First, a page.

A daily gratitude practice alters the brain’s negativity bias. It changes the amygdala’s filter, essentially training it to take in more positive information. This works so well because the positive stuff you’re grateful for is stuff that has already happened.

Finally, there also appears to be a strong link between gratitude and flow…It appears that the optimism and confidence produced by gratitude lower anxiety, which makes us less fearful of stretching to the edge of our abilities and more able to target the challenge-skills sweet spot, flow’s most important trigger.

Each day provides its own gifts. -Marcus Aurelius

These daily gifts are there whether we realize them or not. To maximize these daily gifts, we must identify them, understand what it means (where is the value), and then show a little gratitude. Gifts are freely given with no expectation of payment in exchange. We should not waste these gifts as this is a slight against the Benefactor who gives them.


Feature photo by Gabrielle Henderson on Unsplash

A Formula for the Impossible

Examining Epictetus #30: A Formula for the Impossible

In The Art of Impossible: A Peak Performer’s Primer, Steven Kotler suggests there is a formula for achieving the impossible. And as preposterous as achieving the impossible sounds, consider how many impossibilities were overcome just in the last few years. Apparently, impossible is really “not possible yet.”

Start with the end in mind.

To achieve the impossible, we must start with the end in mind. The end is what you want to accomplish in your lifetime. This is your massively, transformative purpose (MTP). MTPs include curing cancer, solving world hunger, and other types of world-changing goals. In other words, the things that seem impossible now but can be conquered in the future.

To find your MTP, start by creating a list of 20-25 items you are interested in. These are items that you might be interested in learning about over a free weekend. Review your list and find out how they intersect with another. Spend time in those intersections and see how they relate. Learn the history and jargon on the subjects you are interested. As you work through your list, a purpose might come to you. Maybe this purpose is massive and transformative.

Segment your MTP

Next, you must create milestones. These are the high, hard goals (HHG). An example would be writing a book in your newly found niche. Your HHGs may take years to complete. That is okay. The HHGs are the milestones along the road to your purpose in life.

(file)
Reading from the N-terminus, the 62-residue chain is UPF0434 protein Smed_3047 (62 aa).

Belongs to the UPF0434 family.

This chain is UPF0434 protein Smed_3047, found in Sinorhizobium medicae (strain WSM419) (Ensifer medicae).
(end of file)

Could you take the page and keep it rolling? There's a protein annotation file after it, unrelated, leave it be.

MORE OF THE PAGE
Work daily on your HHG

You have your MTP. You have your first HHG. What’s next? Now is the time to break down your HHG into clear goals. These are the small daily tasks that need to be completed each day. If you are writing a book, this would be to complete a certain number of words daily.

Clear goals need to be in line with your HHG. If you honestly believe in your MPT, then the clear goals are the most important tasks you can do in a day. Therefore, it is best to go after them first and get them done.

What about tasks that are not a part of your clear goals? They must be eliminated or pushed back as much as possible. If they are not a part of your MTP, how important are they? And if it can’t be avoided, then you will need to schedule your clear goals around it. The objective is to complete the clear goals.

Epictetus said, “Practice yourself, for heaven’s sake, in little things; and then proceed to greater.” I doubt Epictetus was speaking about your goals and massively transformative purpose, but the principle still holds true. Every day practice the little things (your clear goals) and create a series of daily wins. Stack up enough clear goals, and you will find yourself moving closer to your major milestones (HHGs). Keep stacking and in time, you might find yourself achieving the impossible.

Getting Acquainted with a Stranger

Last week I had the chance to catch the March 17, 2020 Ed Mylett Show: Revolutionize Your Life w/Steven Kotler. This podcast episode really got the gears in my head turning. It was a wide-ranging interview that went from achieving “flow state” to the future which is much closer than we think. The interview was so good that after listening to it, I bought Steven Kotler’s latest book.

Twenty pages into this unbelievable page-turner, I came across the following paragraphs:

It’s not easy for any of us. Studies done with fMRI show that when we project ourselves into the future something peculiar happens: The medial prefrontal cortex shuts down. This is a part of the brain that activates when we think about ourselves. When we think about other people, the inverse happens: It deactivates. And when we think about absolute strangers, it deactivates even more.